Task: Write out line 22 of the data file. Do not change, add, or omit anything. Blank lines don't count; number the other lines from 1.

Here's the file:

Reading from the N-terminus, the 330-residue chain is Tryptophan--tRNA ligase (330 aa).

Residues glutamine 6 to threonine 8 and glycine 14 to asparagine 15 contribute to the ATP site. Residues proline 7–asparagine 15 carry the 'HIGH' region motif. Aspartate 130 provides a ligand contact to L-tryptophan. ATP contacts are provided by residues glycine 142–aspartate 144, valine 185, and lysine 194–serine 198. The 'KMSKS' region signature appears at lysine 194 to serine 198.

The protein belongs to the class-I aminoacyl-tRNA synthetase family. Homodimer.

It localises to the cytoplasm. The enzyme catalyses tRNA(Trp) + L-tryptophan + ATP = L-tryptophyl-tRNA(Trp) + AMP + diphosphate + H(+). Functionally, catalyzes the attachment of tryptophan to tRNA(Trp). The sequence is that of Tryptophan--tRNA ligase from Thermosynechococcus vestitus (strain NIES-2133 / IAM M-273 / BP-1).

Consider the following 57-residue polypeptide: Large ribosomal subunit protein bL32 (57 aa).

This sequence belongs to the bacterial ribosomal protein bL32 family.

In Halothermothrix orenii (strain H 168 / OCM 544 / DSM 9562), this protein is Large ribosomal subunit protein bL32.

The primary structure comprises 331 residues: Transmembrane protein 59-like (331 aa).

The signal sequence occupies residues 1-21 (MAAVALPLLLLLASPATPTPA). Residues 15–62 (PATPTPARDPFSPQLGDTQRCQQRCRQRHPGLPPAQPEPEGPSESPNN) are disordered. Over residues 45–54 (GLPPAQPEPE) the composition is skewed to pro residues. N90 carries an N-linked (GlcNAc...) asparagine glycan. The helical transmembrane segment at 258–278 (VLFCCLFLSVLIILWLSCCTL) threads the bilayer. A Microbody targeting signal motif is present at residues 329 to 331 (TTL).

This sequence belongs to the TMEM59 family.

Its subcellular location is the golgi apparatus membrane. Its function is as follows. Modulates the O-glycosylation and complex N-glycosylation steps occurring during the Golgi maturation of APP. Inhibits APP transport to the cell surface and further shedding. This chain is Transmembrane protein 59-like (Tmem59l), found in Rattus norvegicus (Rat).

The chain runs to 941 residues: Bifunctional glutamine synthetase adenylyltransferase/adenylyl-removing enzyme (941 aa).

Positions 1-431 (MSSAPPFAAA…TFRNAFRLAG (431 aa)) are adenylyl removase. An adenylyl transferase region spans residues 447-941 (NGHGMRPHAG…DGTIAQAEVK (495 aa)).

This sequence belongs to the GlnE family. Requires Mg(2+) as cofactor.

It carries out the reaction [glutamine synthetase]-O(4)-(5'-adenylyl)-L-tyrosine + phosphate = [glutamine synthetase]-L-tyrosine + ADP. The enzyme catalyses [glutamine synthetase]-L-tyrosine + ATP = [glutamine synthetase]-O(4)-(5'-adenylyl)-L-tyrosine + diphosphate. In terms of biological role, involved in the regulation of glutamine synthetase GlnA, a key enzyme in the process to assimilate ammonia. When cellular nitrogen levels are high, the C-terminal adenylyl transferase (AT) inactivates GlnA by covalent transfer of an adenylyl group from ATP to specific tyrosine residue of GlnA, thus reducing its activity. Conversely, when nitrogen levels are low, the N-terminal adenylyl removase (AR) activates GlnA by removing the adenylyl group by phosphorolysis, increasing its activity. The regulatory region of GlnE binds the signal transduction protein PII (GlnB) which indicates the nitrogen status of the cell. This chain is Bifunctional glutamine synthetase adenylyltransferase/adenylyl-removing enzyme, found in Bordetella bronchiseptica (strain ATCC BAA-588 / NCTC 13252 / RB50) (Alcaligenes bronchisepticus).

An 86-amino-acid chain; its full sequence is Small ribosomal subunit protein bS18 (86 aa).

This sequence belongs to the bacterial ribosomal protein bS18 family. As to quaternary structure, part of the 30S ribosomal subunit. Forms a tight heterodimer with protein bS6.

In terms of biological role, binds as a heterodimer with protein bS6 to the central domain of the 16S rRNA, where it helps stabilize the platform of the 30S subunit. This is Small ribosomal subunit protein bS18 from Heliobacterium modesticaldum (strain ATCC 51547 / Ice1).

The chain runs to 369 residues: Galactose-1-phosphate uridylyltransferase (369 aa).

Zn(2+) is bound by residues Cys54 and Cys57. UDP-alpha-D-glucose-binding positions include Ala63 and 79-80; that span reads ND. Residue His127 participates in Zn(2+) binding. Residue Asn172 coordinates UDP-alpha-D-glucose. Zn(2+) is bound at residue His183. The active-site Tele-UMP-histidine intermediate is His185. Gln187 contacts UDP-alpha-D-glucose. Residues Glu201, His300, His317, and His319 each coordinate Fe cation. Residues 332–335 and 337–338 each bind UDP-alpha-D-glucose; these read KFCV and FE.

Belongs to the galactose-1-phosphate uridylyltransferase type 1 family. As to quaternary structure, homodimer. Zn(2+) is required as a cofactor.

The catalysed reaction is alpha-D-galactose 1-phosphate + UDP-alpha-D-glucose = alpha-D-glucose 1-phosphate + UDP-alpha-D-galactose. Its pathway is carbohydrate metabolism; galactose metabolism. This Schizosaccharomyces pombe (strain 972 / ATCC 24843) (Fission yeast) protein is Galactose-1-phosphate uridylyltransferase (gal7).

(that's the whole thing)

The catalysed reaction is alpha-D-galactose 1-phosphate + UDP-alpha-D-glucose = alpha-D-glucose 1-phosphate + UDP-alpha-D-galactose. Its pathway is carbohydrate metabolism; galactose metabolism. This Schizosaccharomyces pombe (strain 972 / ATCC 24843) (Fission yeast) protein is Galactose-1-phosphate uridylyltransferase (gal7).